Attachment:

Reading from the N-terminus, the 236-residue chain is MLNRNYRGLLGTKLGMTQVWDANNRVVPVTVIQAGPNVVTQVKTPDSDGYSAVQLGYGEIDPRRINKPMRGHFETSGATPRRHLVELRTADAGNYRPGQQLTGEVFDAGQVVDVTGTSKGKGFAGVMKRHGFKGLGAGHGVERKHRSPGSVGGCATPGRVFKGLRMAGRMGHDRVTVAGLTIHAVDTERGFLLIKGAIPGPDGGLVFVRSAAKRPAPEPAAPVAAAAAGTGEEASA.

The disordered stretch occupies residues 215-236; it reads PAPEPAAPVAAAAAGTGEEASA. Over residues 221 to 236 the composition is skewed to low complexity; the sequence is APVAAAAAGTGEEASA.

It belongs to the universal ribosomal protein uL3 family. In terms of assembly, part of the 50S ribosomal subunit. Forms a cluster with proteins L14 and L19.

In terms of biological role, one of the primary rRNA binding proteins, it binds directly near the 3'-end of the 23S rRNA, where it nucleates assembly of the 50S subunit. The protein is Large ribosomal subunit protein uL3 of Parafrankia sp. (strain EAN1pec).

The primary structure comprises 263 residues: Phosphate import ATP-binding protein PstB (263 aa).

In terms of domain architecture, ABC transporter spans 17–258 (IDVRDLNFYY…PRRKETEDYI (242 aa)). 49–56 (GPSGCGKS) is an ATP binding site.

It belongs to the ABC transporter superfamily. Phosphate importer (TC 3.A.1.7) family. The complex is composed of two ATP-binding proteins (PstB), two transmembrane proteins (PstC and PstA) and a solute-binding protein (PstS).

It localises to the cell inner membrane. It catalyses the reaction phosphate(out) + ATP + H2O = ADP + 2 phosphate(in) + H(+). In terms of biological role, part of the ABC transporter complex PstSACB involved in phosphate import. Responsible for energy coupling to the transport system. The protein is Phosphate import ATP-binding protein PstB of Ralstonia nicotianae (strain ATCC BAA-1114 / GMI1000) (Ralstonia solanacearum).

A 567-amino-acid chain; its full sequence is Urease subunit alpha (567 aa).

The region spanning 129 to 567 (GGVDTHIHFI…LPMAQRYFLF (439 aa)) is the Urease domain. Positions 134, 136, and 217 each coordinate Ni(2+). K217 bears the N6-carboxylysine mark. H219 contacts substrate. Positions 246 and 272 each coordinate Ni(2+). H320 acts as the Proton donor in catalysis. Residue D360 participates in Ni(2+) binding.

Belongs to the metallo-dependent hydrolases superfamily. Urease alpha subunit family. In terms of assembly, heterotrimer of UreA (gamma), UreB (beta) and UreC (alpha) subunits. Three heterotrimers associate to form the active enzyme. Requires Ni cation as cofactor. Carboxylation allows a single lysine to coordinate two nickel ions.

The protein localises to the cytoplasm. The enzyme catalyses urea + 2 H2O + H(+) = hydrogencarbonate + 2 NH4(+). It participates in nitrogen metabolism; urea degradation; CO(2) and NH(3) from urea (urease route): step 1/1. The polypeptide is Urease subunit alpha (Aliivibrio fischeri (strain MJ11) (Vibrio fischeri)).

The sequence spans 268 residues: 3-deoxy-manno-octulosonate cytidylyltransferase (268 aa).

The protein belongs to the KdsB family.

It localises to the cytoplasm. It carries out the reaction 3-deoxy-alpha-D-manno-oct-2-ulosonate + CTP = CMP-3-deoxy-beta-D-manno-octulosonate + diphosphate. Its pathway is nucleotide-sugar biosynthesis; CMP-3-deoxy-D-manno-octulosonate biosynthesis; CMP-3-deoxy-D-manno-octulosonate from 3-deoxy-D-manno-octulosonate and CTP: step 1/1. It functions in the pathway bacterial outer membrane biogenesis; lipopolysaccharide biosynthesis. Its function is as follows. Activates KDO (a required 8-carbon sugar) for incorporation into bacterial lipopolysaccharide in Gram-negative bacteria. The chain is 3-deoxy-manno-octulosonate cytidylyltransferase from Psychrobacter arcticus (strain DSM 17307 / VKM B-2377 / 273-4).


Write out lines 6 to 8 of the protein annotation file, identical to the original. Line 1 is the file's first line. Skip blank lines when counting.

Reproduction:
In terms of domain architecture, ABC transporter spans 17–258 (IDVRDLNFYY…PRRKETEDYI (242 aa)). 49–56 (GPSGCGKS) is an ATP binding site.

It belongs to the ABC transporter superfamily. Phosphate importer (TC 3.A.1.7) family. The complex is composed of two ATP-binding proteins (PstB), two transmembrane proteins (PstC and PstA) and a solute-binding protein (PstS).

It localises to the cell inner membrane. It catalyses the reaction phosphate(out) + ATP + H2O = ADP + 2 phosphate(in) + H(+). In terms of biological role, part of the ABC transporter complex PstSACB involved in phosphate import. Responsible for energy coupling to the transport system. The protein is Phosphate import ATP-binding protein PstB of Ralstonia nicotianae (strain ATCC BAA-1114 / GMI1000) (Ralstonia solanacearum).